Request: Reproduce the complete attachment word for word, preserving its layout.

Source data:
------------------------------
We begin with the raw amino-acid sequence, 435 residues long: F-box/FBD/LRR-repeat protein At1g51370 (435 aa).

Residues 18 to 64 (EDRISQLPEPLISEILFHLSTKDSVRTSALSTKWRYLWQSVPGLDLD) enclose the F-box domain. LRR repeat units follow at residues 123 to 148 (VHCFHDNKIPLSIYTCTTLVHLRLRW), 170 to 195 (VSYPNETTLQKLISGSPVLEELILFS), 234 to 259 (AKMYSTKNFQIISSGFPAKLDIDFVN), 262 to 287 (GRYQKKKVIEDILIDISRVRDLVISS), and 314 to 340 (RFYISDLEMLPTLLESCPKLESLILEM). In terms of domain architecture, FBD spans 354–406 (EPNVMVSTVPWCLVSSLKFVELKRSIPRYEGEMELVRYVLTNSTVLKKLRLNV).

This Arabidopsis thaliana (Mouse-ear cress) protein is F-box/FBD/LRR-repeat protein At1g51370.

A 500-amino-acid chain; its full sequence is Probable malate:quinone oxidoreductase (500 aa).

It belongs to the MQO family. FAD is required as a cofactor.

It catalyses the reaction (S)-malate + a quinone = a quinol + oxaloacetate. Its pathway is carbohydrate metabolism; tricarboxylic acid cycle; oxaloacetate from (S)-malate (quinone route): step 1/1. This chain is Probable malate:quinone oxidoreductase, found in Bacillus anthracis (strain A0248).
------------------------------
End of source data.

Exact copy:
We begin with the raw amino-acid sequence, 435 residues long: F-box/FBD/LRR-repeat protein At1g51370 (435 aa).

Residues 18 to 64 (EDRISQLPEPLISEILFHLSTKDSVRTSALSTKWRYLWQSVPGLDLD) enclose the F-box domain. LRR repeat units follow at residues 123 to 148 (VHCFHDNKIPLSIYTCTTLVHLRLRW), 170 to 195 (VSYPNETTLQKLISGSPVLEELILFS), 234 to 259 (AKMYSTKNFQIISSGFPAKLDIDFVN), 262 to 287 (GRYQKKKVIEDILIDISRVRDLVISS), and 314 to 340 (RFYISDLEMLPTLLESCPKLESLILEM). In terms of domain architecture, FBD spans 354–406 (EPNVMVSTVPWCLVSSLKFVELKRSIPRYEGEMELVRYVLTNSTVLKKLRLNV).

This Arabidopsis thaliana (Mouse-ear cress) protein is F-box/FBD/LRR-repeat protein At1g51370.

A 500-amino-acid chain; its full sequence is Probable malate:quinone oxidoreductase (500 aa).

It belongs to the MQO family. FAD is required as a cofactor.

It catalyses the reaction (S)-malate + a quinone = a quinol + oxaloacetate. Its pathway is carbohydrate metabolism; tricarboxylic acid cycle; oxaloacetate from (S)-malate (quinone route): step 1/1. This chain is Probable malate:quinone oxidoreductase, found in Bacillus anthracis (strain A0248).